4. Contain agriculture: Our field surveys indicate that paddy cultivation has been discontinued in some marshes. Given the critical role of these marshes in regulating local hydrology, efforts should be made to contain agriculture to the current extent and restore these marshes using a community-led conservation effort.

Several other writes have reviewed the PLOS article in the popular press and I have listed articles in the Wire by Janaki Lenin, Mohan Rao in the Hindu and Pendharkar, Vrushal in Mongabay.

This year is a special year since it marks the cycle of Kurinji (Strobilanthes kunthianus) blooming that only happens every 12 years. Kurinji plants, more than any other grasslands species, are closely associated with healthy montane grassland systems. The extent of this year’s flowering will be a good gauge of the health of the grasslands of the Palani Hills.

My next personal chapter in this process to better understand the landscape and ecology of the Palani Hills is to present and share an exhibition of photographs and annotated maps at DakshinaChitra, Chennai this July. The next post will highlight this significant endeavor.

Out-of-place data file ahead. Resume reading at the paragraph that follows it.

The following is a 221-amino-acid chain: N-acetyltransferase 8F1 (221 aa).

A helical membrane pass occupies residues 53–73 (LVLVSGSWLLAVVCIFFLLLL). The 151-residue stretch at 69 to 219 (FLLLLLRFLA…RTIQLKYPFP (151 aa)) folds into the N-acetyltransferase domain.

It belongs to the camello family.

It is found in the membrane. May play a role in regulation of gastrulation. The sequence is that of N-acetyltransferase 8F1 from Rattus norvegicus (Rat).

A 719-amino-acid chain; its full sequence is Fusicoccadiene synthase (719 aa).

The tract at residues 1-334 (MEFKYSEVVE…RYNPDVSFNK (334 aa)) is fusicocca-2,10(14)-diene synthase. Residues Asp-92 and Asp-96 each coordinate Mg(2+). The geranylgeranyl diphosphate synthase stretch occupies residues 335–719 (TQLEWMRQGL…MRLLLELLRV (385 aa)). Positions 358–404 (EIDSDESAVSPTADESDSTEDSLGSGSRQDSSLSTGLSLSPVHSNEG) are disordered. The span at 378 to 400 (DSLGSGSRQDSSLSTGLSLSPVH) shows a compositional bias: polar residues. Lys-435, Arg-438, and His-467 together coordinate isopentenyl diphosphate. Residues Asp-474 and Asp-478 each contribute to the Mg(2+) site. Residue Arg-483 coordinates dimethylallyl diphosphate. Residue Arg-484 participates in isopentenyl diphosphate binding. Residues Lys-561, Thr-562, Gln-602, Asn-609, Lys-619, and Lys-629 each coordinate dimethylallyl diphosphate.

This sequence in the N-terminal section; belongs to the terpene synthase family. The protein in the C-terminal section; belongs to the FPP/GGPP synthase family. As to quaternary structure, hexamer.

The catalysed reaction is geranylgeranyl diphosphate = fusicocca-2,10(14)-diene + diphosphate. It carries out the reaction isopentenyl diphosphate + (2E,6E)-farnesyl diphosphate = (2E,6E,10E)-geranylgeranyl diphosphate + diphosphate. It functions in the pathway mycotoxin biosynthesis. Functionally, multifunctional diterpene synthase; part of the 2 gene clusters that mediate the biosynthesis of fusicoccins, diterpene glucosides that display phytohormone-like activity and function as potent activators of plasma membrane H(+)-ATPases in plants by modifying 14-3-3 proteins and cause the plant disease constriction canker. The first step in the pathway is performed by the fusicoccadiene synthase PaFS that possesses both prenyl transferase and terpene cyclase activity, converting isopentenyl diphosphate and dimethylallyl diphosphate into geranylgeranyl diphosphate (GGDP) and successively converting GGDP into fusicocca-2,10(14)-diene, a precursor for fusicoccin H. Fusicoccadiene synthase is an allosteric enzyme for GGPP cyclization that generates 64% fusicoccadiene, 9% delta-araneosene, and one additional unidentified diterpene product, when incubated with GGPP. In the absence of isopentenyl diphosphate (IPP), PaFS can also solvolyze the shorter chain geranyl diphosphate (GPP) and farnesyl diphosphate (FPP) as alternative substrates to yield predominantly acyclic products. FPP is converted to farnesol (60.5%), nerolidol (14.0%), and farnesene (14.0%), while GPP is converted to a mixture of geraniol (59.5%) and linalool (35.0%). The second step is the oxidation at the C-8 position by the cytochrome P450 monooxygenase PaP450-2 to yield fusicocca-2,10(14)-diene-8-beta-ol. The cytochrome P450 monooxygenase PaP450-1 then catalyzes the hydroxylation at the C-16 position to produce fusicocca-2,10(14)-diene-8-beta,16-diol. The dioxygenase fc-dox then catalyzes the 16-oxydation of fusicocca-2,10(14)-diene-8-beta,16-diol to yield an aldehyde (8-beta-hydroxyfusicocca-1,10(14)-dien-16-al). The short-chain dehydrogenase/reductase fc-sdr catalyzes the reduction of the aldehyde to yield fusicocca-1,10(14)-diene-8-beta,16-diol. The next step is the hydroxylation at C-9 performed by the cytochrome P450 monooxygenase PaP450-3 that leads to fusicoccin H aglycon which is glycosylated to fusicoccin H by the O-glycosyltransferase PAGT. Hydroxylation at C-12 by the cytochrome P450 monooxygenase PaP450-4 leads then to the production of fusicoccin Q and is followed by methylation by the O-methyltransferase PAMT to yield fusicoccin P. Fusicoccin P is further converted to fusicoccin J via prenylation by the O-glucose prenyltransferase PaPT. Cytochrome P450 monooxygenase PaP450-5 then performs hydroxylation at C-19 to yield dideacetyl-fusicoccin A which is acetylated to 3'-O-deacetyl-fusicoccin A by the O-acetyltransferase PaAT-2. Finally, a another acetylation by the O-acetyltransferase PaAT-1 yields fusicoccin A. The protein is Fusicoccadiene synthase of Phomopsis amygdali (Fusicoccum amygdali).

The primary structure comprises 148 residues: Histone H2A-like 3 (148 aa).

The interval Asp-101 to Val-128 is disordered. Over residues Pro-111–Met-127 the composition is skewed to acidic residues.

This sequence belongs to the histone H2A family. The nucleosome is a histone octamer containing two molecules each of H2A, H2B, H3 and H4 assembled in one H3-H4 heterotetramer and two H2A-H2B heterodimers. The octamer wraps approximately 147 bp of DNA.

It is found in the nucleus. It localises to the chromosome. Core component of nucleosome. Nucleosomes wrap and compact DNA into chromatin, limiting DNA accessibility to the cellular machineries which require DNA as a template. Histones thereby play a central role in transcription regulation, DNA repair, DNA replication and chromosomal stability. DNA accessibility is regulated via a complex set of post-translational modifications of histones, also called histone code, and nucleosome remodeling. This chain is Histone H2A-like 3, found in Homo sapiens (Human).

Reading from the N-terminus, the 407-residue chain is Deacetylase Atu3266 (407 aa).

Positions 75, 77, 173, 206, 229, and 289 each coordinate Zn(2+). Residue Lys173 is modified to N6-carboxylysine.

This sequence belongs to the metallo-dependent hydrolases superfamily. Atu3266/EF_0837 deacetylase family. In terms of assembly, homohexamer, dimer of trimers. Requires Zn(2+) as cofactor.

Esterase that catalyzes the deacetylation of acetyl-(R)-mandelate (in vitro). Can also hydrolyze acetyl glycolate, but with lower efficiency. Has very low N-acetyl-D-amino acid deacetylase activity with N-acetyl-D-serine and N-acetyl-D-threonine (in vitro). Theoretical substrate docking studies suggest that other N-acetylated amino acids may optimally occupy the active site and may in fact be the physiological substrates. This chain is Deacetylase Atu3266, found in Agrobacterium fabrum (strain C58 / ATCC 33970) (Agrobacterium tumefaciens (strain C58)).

Southern escarpment on a very clear day looking west to the Agamalai range and beyond. January 2016.

REFERENCES & FURTHER READING

Arsumani, M. et al. “Not seeing the grass for the trees: Timber plantations and agriculture shrink tropical montane grassland by two-thirds over four decades in the Palani Hills, a Western Ghats Sky Island.”  PLOS One. January 2018. Web.

Lenin, Janaki “You’d Think Cutting Kodai Plantations Will Save Its Grasslands. It Won’t.” The Wire. 19 September 2017. Web.

Lockwood, Ian. “Mapping Montane Grasslands in the Palani Hills.” Ian Lockwood Blog. August 2016. Web.

“         “Land Cover Changes in the Palani Hills: A Preliminary Visual Assessment.” Ian Lockwood Blog. 4 April 2014. Web.

Montanari, Shaena (& Prasenjeet Yadav). “Breathtaking Sky Islands Showcase Evolution in Action.” National Geographic. 11 August 2017. Web.

Pendharkar, Vrushal. “Palani Hills: Where have the grasslands gone?” Mongabay. 20 February 2018. Web.

Rao, Mohan. “Missing the grass for the trees in Western Ghats.” The Hindu. 17 January 2018. Web.

Yadav, Prasenjeet. “Save our Shola Grasslands.” YouTube. Web-Video. 16 September 2017.

Written by ianlockwood

2018-05-28 at 11:56 pm